“Thanks, Mal. Maybe we can learn it together so you’ll be prepared when I inevitably get stuck.”
She grinned and opened her door, tossing the puzzle books into the back and their bag of snacks and drinks onto her seat. “So … How much farther?”
“Oh, about an hour or so.” Ari finished up collecting his receipt and climbed into the car after her. She had already opened them each a lemon iced tea and was making a picnic of the various snacks she’s acquired. As he pulled back onto the road he reached over for some beef jerky. “I was thinking it might be nice to make an early night of it tonight. That way we can hit the slopes early tomorrow.”
Around her mouthful of Hostess cupcake she agreed, beaming. “Sounds good to me!”
They chatted on about the details for a while. Mal liked being outdoors in general and the Christmas holidays were all about snow to her. So skiing was perfect. She searched around the area near the resort for a grocery store so they could maybe pop out and get the ingredients for the delicious hot chocolate Ari always made. Other chocolate would also be acceptable.
When they tired of making plans, Mal turned up the radio and the rest of the trip was mostly one long Christmas sing along, interspersed with talk of everything they had planned and how they could fit it into two short weeks, before they went back to pick up their RV and head to a jewelry show outside of Vegas in advance of Valentine’s Day. Mal pretended enthusiasm for one of their biggest retail opportunities of the year, but Ari could see, once again, the flicker of discontent life on the road was beginning to cause.
Mal woke to the smell of coffee and bacon, two of her favorite things. She looked out her window to discover Christmas morning had dawned bright and clear, with a faint dusting of fresh snow that caused everything to sparkle in the dazzling sunlight. She smiled widely at the postcard-perfect view. The day couldn’t be Christmasy-er if it tried.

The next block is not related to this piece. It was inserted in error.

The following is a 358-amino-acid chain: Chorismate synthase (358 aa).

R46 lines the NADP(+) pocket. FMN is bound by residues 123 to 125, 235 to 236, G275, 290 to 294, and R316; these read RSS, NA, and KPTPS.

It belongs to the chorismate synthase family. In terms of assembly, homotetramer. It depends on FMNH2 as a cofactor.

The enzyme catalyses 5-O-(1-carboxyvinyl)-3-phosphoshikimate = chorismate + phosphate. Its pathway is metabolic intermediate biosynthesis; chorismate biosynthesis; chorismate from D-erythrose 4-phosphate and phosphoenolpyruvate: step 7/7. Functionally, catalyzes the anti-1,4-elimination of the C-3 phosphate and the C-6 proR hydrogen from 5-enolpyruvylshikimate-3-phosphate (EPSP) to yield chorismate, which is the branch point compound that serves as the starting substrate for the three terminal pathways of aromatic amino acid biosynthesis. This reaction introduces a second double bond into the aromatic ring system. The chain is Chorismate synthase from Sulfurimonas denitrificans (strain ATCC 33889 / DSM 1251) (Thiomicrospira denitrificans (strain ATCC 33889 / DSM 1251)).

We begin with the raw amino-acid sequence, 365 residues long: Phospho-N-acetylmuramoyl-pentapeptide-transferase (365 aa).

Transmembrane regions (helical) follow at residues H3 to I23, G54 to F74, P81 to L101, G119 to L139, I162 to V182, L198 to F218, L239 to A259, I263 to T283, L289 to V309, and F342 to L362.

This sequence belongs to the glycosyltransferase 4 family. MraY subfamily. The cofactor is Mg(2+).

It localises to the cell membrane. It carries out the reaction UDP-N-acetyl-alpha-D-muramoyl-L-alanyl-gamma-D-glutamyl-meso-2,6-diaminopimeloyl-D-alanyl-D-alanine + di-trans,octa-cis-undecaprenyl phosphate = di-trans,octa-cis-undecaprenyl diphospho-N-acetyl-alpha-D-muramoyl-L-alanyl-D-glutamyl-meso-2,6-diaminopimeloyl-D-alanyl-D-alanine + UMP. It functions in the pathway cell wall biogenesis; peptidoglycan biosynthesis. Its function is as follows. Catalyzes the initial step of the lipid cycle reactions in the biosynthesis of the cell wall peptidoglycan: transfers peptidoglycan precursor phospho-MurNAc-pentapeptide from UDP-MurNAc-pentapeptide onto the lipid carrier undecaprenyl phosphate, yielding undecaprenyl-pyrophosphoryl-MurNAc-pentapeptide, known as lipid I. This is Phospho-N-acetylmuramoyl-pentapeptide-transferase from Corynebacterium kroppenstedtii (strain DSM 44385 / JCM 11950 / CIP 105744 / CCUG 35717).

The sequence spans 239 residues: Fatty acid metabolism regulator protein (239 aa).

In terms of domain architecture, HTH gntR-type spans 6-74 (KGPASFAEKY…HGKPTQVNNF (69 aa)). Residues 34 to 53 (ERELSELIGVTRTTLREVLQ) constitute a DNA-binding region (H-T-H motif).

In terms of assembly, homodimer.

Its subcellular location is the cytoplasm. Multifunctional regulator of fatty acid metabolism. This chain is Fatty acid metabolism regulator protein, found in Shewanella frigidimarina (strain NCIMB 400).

She pulled on her warm fleece robe and padded down the hall in her heavy socks to find her father making breakfast. “Morning, Dad! Merry Christmas!”
He stopped what he was doing and turned to give her a hug. She giggled at how he was still wearing two oven mitts, making the hug amusingly awkward. “Merry Christmas, Mal!”
Out here, in addition to the other wonderful aromas, she caught the sharp, fresh scent of the real tree they’d gone out and cut together when they’d arrived a few days ago. She’d been around a real tree plenty of times but this year was her first time going out and choosing it. She’d gotten impatient with the handsaw, but insisted on seeing it through herself. Ari’s face had hurt from smiling at how much she’d clearly enjoyed the experience, right down to sitting on the couch picking pitch off her hands all evening mostly so she could keep sniffing at the wonderful smell.
She poured herself a maple syrup sweetened coffee and puttered around the cabin while Ari finished cooking breakfast. She plugged in the lights on the tree, breathing deeply of the scent again and deciding that she needed a balsam candle or something for when the RV got stuffy. The cabin was already delightfully warm from the forced hot air heat it came with, but Mal got a fire going in the fireplace anyway. That seemed like the Christmasy thing to do.
Once the festive parts of the picture were complete, she hurried to set the table and help her dad bring everything over so they could eat. He’d prepared such a delicious array of choices, they ate mostly sharing a comfortable silence, punctuated only by requests to pass the butter or syrup. Once Mal declared she couldn’t eat another bite, well past when Ari had thrown in the towel on more cinnamon rolls or french toast, they cleared the table and shared the clean up duties.